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Bionic pancreas shows promise in trials

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June 16, 2014

The bionic pancreas' two pumps, sensor, and app-packing iPhone 4s

The bionic pancreas' two pumps, sensor, and app-packing iPhone 4s

This February, we first heard about a "bionic pancreas" that could radically improve the lives of type 1 diabetics. At the time, multi-day trials involving groups of adult and adolescent patients were still yet to occur. Those trials have now taken place, and the results are definitely encouraging.

Being developed by scientists at Boston University and Massachusetts General Hospital, the bionic pancreas is made up of two externally-worn pumps, an app on an iPhone 4s, and a tiny sensor within a needle that's inserted under the skin. Every five minutes, that sensor monitors the glucose levels in the surrounding tissue fluid, and sends the readings to the app. If those levels get too high or too low, the app automatically triggers one or the other of the pumps to release either insulin or its counteracting hormone, glucagon, into the bloodstream.

Ordinarily, diabetics must monitor glucose levels themselves several times a day via fingerstick blood tests. If more insulin is required, it must be either manually injected or pumped into their body.

In the tests, a group of 20 adult diabetics used the bionic pancreas for five days while conducting their usual activities in downtown Boston, plus a group of 32 adolescents also tried them out over a five-day period at a youth camp. As a control, both groups were also monitored for a five-day period while only using their regular manual insulin pumps.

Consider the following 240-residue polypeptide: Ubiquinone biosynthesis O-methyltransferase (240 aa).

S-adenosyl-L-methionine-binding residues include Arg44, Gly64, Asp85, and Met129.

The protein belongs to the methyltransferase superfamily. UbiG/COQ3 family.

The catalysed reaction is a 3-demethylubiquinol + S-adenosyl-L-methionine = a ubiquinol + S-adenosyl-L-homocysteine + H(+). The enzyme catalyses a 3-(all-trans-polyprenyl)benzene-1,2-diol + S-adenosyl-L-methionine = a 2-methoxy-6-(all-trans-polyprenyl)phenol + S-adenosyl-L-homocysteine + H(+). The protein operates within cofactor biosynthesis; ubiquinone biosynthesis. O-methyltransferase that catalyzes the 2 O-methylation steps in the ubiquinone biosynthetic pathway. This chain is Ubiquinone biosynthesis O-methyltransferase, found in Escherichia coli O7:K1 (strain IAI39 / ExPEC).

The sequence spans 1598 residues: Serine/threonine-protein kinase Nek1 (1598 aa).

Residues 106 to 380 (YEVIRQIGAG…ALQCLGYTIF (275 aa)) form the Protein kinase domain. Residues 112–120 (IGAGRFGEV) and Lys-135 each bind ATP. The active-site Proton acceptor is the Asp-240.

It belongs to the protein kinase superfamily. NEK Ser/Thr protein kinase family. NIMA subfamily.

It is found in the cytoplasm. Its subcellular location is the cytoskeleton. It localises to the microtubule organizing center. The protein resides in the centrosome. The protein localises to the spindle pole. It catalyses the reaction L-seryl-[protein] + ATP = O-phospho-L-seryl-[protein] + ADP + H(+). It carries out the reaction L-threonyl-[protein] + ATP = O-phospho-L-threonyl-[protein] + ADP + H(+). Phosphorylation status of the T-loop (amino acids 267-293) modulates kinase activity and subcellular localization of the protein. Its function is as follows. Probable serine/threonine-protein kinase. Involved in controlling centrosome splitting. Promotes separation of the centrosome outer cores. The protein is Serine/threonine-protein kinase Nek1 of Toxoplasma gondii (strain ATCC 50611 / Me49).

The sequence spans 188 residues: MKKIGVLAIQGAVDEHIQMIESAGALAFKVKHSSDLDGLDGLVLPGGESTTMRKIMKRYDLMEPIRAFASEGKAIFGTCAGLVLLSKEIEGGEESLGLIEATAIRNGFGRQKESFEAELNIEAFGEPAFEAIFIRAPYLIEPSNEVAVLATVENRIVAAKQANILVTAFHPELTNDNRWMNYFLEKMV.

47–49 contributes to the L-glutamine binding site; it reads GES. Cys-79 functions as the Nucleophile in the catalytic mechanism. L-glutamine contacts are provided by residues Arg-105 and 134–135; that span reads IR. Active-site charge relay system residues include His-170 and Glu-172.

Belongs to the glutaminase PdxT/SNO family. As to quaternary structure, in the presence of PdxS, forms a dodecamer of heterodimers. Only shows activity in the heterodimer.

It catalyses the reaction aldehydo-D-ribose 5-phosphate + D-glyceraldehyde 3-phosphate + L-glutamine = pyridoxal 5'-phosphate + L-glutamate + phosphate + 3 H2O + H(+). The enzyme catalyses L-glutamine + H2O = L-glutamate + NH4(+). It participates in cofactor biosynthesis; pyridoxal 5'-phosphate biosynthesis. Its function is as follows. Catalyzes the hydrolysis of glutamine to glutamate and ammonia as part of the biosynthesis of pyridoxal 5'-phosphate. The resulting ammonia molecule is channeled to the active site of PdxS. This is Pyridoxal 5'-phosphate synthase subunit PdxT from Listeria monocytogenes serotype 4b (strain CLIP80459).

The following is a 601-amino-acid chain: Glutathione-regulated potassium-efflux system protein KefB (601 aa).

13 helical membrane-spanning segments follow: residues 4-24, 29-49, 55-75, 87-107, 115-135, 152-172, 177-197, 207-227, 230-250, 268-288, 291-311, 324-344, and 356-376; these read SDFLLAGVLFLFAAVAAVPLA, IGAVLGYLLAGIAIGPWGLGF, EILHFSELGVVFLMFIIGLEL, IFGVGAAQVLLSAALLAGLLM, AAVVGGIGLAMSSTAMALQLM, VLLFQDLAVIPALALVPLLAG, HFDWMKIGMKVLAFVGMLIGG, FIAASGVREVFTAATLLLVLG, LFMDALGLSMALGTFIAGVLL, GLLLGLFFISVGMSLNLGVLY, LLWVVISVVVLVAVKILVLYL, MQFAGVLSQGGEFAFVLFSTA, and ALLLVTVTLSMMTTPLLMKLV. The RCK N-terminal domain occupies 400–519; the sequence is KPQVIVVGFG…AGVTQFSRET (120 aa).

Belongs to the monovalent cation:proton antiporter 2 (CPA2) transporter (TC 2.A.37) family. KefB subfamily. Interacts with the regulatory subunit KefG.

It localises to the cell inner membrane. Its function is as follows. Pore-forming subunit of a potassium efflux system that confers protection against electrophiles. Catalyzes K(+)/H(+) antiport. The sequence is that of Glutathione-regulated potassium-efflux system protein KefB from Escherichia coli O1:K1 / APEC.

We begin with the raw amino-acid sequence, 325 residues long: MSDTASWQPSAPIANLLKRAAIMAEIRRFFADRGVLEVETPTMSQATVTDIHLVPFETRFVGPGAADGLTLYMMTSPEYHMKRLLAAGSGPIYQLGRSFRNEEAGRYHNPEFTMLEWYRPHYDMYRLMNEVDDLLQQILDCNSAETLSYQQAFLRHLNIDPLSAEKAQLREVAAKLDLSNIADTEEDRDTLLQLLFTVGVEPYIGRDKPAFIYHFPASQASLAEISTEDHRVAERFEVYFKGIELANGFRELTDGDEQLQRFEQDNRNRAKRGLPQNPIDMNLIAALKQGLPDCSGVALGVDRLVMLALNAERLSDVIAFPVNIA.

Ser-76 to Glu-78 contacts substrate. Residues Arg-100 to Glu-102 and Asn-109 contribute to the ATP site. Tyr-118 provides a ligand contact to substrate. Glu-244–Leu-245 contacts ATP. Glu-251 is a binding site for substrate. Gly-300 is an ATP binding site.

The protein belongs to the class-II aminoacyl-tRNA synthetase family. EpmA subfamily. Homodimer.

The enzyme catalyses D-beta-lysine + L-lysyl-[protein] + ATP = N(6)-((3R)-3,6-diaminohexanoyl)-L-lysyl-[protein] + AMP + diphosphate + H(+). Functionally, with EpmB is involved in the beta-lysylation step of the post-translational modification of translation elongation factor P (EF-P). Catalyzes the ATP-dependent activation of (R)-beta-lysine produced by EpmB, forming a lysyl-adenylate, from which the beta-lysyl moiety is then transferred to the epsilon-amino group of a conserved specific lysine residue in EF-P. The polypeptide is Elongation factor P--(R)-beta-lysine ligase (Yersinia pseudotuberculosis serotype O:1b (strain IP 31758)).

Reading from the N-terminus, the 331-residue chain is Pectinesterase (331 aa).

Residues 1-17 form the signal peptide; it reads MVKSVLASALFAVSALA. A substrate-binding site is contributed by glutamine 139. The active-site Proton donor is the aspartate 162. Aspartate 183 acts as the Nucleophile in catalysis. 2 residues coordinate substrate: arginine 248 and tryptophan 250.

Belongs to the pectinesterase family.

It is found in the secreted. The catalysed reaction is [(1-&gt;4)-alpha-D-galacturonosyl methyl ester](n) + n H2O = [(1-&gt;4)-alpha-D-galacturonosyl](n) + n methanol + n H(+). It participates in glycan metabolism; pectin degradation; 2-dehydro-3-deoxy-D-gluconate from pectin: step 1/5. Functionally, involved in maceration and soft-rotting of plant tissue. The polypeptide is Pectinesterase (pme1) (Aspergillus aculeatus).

The device ended up working even better than expected. The adults required 37 percent less interventions for hypoglycemia (low blood glucose), while the youth experienced an almost-twofold reduction. Additionally, the adults saw a twofold reduction in the amount of time spent in a hypoglycemic state.

Larger multi-center trials are now planned to take place soon.

"A cure is always the end goal," said Boston University's Dr. Ed Damiano, whose own son has type 1 diabetes. "As that goal remains elusive, a truly automated technology, which can consistently and relentlessly keep people healthy and safe from harm of hypoglycemia, would lift an enormous emotional and practical burden from the shoulders of people with type 1 diabetes."

A paper on the research was published this week in the New England Journal of Medicine.

Sources: National Institutes of Health, Massachusetts General Hospital

About the Author
Ben Coxworth An experienced freelance writer, videographer and television producer, Ben's interest in all forms of innovation is particularly fanatical when it comes to human-powered transportation, film-making gear, environmentally-friendly technologies and anything that's designed to go underwater. He lives in Edmonton, Alberta, where he spends a lot of time going over the handlebars of his mountain bike, hanging out in off-leash parks, and wishing the Pacific Ocean wasn't so far away.   All articles by Ben Coxworth
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